Self Organised Activity - Tax Justice and Extractives

 In the Self-Organized Event on Tax Justice and Extractives we covered the following issues:

  1. Overview of the extractives sector in Southern regions and harmful practices of MNC’s in relation to illicit financial flows.

  2. The contributory role of states, laws and policy, including international treaties

     

  3. Emblematic cases from the different regions of MNCs involved in tax abusive practices.

  4. Revenue loss and fiscal implications (such as the imposition of regressive, gender-discriminatory taxes, social service budget cuts)

  5. Impacts on women’s economic empowerment, especially for those in mining-affected communities.

  6. Recommendations for advocacy and campaigning and ways forward (issues, positions, strategies.

 

 Context

Around the world we are seeing a shift in power from people to multinational corporations. These multinationals are extracting huge amounts of resources including financial resources from countries. The harmful impacts of these practices are many fold, not least the destruction of our environment. Moreover, the effects of extractive industries are experienced more dramatically by the countries of the global South.

 

Besides the plundering of our natural resources, multinational corporations are also extracting huge amounts of financial resources through illicit financial flows (IFFs). This is much needed resources that can contribute meaningfully to a just transition toward a more people-centred and ecologically sustainable development path.

 

IFFs do not only reduce the tax base by taking resources out of the reach of tax authorities, it also, in the context of neoliberalism, is one of the underlying causes behind the global corporate tax race to the bottom. Consequently, states have to raise resources in more regressive ways, such as increasing indirect taxes, that ultimates hits the poor hardest. In addition, IFFs perpetuate low-wage regimes, deepening income inequality and reducing consumer demand.

 

The deepening of inequality, growing unemployment (including the precariatisation of work) and poverty in many parts of the global South necessitates urgent, and radical action that is driven by the global South, so as to ensure that appropriate measures are emplaced.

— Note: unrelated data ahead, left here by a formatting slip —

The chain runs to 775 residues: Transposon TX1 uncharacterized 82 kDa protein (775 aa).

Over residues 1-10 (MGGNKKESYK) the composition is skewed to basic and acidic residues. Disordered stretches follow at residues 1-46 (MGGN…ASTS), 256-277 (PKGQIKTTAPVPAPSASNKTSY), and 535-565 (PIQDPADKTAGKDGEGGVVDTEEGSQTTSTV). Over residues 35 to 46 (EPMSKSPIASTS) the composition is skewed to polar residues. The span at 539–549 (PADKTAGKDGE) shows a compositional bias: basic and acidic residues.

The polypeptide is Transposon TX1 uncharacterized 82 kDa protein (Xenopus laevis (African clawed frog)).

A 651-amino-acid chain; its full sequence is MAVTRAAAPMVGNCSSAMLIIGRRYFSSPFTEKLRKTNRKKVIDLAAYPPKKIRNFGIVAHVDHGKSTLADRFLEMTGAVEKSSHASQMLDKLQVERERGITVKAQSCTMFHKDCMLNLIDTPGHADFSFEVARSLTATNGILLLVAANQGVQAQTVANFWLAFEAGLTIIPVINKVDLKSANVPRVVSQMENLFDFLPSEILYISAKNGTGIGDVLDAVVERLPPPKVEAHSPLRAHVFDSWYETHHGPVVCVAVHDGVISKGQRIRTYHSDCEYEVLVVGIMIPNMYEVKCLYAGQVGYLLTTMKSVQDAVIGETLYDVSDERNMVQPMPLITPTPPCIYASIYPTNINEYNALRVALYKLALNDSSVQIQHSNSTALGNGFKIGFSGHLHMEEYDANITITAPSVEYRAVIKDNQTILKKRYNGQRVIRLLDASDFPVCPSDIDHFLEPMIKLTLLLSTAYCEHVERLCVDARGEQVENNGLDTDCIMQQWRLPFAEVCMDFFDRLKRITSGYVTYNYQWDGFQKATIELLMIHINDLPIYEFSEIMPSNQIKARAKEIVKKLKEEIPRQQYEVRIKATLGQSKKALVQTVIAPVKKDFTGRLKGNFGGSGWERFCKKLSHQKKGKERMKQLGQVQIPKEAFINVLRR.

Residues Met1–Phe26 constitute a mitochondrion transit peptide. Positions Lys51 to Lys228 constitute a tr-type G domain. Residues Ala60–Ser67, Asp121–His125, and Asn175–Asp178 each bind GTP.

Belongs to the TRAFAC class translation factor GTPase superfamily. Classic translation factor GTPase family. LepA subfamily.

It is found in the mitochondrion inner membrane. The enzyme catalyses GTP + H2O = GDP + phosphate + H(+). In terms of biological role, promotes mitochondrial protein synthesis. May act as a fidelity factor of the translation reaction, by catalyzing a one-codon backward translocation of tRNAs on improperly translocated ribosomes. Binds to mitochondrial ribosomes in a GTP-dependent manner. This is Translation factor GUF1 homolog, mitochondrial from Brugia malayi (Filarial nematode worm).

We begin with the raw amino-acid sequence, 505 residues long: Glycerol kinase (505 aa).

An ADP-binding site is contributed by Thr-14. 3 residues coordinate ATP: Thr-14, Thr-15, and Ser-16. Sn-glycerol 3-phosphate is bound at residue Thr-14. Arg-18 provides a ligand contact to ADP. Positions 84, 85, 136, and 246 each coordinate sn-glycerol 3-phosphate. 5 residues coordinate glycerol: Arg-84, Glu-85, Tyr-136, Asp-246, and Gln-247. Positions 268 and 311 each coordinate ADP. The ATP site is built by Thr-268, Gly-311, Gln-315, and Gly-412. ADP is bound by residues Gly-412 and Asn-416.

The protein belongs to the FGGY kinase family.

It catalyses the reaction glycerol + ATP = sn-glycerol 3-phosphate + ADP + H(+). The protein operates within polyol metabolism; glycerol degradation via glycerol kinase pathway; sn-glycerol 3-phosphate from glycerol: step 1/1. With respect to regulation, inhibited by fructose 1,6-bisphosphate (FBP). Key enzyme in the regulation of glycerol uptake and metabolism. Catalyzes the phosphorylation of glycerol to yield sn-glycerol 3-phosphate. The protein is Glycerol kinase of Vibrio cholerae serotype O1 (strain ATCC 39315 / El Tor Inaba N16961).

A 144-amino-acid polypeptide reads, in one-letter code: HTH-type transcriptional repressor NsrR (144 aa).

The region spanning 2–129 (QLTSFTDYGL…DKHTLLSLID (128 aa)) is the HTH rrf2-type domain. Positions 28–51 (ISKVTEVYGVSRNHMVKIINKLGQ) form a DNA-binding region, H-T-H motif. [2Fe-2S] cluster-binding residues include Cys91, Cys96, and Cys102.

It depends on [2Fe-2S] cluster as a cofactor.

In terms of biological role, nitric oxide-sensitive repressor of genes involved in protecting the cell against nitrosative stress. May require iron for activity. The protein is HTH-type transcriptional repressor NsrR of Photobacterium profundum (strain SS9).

Rationale

The extractives industry in many countries in the global South is one of the most privileged in terms of tax treatment. Resource-rich developing countries extend generous fiscal and non-fiscal incentives to multinational corporations, in the hope of drawing in the capital investment required to cash in on their natural wealth.

 

Among the most harmful tax practices in terms of revenue-erosion are the provision of generous tax incentives to the sector. They also embolden corruption and rent-seeking behavior, and at the same time promote tax avoidance and evasion schemes that boost corporate returns and individual gain. The sector is particularly prone to transfer mis-pricing and profit-shifting by multinational corporations, given the highly traded nature of fuels and mineral products in international markets and the domination and control by a handful of giant firms.

 

However, it is also commonly observed that many of the developing countries hosting such investments are sites of persistent poverty, fast-growing inequality and other forms of human rights violations. Environmental damage is often irreversible, exacerbating vulnerabilities to climate change. Typically, in mining areas, food, water, livelihood sources are threatened, homes and communities are lost. Meanwhile, billions of dollars in profits are pocketed by mining corporations, as well as colluding government officials who enable such investments. The terms of exchange are steeply unequal and unjust, facilitating and resulting in fiscal, environmental, and intergenerational extractivism and massive loss.

 

In the self organised session we:

 

  1. Highlighted the financial extractivism practices of mining multinational corporations in various global South countries and their impacts on public finance, workers wages and development by examining 1) the preferential treatment accorded by states to mining MNCs; 2) corporate tax abuse; 3) the direct and indirect fiscal impacts, with a specific focus on how women’s economic empowerment is adversely affected.

  2. Laid the platform to further unpack how to build a global South perspectives on how to combat IFFs including providing the space for sharing knowledge, insights and experiences which will ensure contextual relevance in the process of developing a South-South campaign on tax, wage and fiscal justice particularly in the extractives sector.